The activists have started consultations on how to lobby member countries of the Union to prevail of Uganda government to drop the infamous bill which seeks the death penalty for homosexuals.
Amongst those expected to attend the meeting is US Congresswoman Barbara Lee the Co-Chair of the Congressional Caucus on HIV/Aids and a vice-chair of the congressional LGBT Equality Caucus.
The LGBT Equality Caucus’ mission is to work for LGBT rights, the repeal of laws discriminatory against LGBT persons, the elimination of hate-motivated violence and improved health and well-being for all persons, regardless of sexual orientation or gender identity or expression.
The caucus serves as a resource for Members of Congress, their staffs, and the public on LGBT issues. The LGBT Equality Caucus admits any member who is willing to advance LGBT rights, regardless of their sexual identity or orientation.
Another expected guest to the IPU meeting will be Jan Logie, a newly elected New Zealand Green [Party] MP who happens to be a lesbian.
While Logie realises there is probably very little a visiting NZ MP can do to usefully support local SOGI activists a statement from activists in New Zealand says if there’s any way she can be helpful, Ugandan activists can contact her directly on firstname.lastname@example.org
In the short time Logie ahs been in parliament she’s questioned the New Zealand Minister of Corrections about safety for trans people in prison; opposed local government attempts to undermine NZ’s decriminalised prostitution; and spoken out against right-wing welfare reforms.
The Ugandan government has distanced its self from the anti-gay bill, saying it is a private legislator’s bill. However, a cabinet minister recently aided and closed down a meeting of gay rights activists in Entebbe, citing immorality.
The attack was seen as among a string of persecutions faced by people for their actual or alleged sexual orientation in Uganda.
An activist for gay rights to health lobby group UhspaUganda said the big meeting coming to Kampala should refocus global attention to the intended unwanted legislation that would not only institutionalize gay discrimination, but also stifle civil society engagement.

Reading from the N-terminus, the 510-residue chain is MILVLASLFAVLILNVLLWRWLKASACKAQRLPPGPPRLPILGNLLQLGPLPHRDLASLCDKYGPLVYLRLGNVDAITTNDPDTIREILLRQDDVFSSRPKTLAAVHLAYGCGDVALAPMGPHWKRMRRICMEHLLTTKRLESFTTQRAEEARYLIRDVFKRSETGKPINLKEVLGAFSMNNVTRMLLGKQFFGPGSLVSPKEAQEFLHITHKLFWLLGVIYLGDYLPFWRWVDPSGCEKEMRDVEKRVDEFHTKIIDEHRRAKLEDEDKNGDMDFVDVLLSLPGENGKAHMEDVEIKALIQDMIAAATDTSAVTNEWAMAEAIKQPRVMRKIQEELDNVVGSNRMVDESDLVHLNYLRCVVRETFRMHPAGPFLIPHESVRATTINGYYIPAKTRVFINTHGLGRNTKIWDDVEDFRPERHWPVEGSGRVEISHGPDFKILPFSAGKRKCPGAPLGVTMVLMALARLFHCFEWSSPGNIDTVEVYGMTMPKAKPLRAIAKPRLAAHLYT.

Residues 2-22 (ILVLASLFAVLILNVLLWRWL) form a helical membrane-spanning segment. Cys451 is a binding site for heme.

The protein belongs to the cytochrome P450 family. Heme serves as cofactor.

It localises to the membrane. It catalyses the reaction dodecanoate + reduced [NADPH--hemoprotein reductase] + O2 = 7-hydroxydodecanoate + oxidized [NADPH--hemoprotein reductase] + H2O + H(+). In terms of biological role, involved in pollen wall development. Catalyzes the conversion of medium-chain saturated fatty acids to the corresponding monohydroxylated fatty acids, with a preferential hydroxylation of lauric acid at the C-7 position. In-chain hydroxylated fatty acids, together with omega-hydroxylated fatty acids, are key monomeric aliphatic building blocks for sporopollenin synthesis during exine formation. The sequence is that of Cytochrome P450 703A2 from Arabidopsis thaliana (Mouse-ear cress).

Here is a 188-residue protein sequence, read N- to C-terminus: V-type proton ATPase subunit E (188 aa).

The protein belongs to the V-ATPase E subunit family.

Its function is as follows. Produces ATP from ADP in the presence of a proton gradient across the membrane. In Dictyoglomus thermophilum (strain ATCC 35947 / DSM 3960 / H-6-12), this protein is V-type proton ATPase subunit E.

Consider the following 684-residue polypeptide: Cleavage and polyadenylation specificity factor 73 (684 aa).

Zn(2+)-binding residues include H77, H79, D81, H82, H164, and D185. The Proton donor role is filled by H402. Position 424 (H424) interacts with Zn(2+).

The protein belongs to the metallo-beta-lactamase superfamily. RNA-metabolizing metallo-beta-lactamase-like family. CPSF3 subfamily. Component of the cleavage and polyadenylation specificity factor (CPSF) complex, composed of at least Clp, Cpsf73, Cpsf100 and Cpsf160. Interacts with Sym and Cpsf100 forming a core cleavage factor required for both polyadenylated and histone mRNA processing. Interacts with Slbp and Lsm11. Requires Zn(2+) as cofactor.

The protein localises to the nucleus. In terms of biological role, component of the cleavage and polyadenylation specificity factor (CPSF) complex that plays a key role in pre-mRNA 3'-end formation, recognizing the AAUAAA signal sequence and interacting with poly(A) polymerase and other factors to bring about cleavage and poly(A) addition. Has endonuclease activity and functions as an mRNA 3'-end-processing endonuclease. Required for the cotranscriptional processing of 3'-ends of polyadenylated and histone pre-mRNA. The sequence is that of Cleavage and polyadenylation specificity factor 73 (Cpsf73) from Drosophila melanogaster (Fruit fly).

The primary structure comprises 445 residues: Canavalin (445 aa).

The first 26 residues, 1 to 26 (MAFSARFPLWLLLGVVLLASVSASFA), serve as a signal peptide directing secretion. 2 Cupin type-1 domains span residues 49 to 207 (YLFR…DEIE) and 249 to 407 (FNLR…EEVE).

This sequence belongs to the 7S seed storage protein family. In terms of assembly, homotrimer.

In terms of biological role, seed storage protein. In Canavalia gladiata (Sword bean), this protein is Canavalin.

The activists want member countries who recommended protection of gay rights to Uganda at the Peer review session at the United Nations Human Rights Council last year to prevail over the Ugandan Speaker of Parliament and the President to drop the infamous kill-the gays-bill.
The IPU is an international organization of national parliaments and was established in 1889. It fosters contacts, co-ordination and the exchange of experience among parliaments and parliamentarians of all countries.
It considers questions of international interest and concern and expresses its views on such issues in order to bring about action by parliaments and parliamentarians.
According to the official site of the 126th summit due in Kampala, IPU also contributes to the defence and promotion of human rights – an essential factor of parliamentary democracy and development.
Many members of the IPU are also members of the Commonwealth, a consortium of former British colonies which has some member countries including Uganda with draconian legislation on same sex relationships.
Kamalesh Sharma, the Secretary General of the Commonwealth recently told the UN Human Rights Council, “Discrimination on the grounds of sexual orientation is an area of concern on which we have given the perspective of Commonwealth values in various fora, including in this Council.
“Our position continues to be that we oppose discrimination or stigmatisation on any grounds, including those of sexual orientation. It is for member states to address incompatibilities between Commonwealth values and mostly inherited national laws in these areas.”